photo by Mike Kalasnik
In October 2016, Hurricane Matthew poured seawater over the dunes behind my house in Palm Coast, Florida, and deposited about 18 inches of it into our garage.
The house’s electric water heater happens to live in the garage, and when the power was restored a few days later, I was surprised to find the heater still worked. But given the heater’s saltwater exposure, I knew it was a matter of time – probably not too much – before I needed to replace it. Sure enough, at the end of my stay in the house this August, the water heater gave up the ghost.
Like many people my age, I grew up buying appliances at Sears. In fact, we’d renovated the house’s kitchen in 2009, and the Whirlpool refrigerator and cooktop were both Sears purchases, as were the KitchenAid electric oven and dishwasher. Like many Sears locations in rural America, my local Sears outlet is a family-run franchise, and I know and like the people who run it. So it seemed natural that Sears would be my first stop.
Our Palm Coast home is a vacation property, where my wife and I often entertain multiple guests. I assume that they, like me, are not fans of cold showers. So in replacing my water heater, I wanted a capacity of at least 50 gallons to keep everyone comfortable. I was surprised when I found out that Sears couldn’t deliver such a heater until the fifth – not of September, but of October. All available heaters were apparently going to Texas, which had just been pummeled by Hurricane Harvey. Or so I was told.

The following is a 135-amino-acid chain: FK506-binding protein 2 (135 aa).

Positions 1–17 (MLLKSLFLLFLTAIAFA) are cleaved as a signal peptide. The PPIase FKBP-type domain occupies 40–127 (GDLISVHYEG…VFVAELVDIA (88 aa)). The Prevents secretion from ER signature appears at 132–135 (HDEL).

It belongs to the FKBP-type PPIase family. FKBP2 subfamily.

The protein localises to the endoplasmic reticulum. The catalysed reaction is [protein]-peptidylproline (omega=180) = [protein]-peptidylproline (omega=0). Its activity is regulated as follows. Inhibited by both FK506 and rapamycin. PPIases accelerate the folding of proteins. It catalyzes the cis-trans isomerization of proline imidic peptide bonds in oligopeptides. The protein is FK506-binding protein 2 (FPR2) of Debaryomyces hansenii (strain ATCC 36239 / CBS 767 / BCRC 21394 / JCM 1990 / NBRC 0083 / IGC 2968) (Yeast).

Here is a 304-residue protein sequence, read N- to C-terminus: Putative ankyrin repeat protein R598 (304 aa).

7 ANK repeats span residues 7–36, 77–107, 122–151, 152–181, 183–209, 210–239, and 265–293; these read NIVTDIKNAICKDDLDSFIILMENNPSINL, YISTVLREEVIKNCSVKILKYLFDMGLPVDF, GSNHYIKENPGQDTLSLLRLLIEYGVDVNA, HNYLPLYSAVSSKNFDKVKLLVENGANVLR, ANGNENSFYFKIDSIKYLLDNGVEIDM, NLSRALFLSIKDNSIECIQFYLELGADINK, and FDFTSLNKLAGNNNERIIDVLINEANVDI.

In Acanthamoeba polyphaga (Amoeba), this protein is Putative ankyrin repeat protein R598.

While such a long wait would have typically been a deal breaker, I did not expect to be back in the area until early October anyway. So I said OK. Unfortunately for my plans, Hurricane Irma arrived to batter Florida, so I spent the better part of September in Palm Coast, repairing the storm damage (and taking hot showers elsewhere).
On Oct. 4, I called Sears and they verified that they had my heater and would install it the following day as planned. However, when a store representative and an installer arrived on Oct. 5, they did not have a 50-gallon heater in tow. The store’s system had been unable to verify their inventory correctly. They offered to install a 40-gallon heater – just what I didn’t want.
I cancelled my Sears order and went to Lowe’s, which had plenty of water heaters in stock. They had a selection of straight electric models, and also modern hybrid systems that use heat pumps to take warmth from the air to heat the water (sort of like a refrigerator in reverse). Although I was tempted by the heat pump setup, these models generate condensation, which requires a drain, making them impractical for my garage. I bought a straight electric model and Lowe’s arranged to have a local plumber install it the next business day.
My story illustrates a growing trend: Sears is no longer the default place to buy an appliance. My adult children would probably have never even considered it. So when Sears loses people in my demographic, then another key prop of its business has gone missing – something appliance makers have clearly noticed, since they have decided that there is more risk than opportunity in selling through Sears except with the utmost care.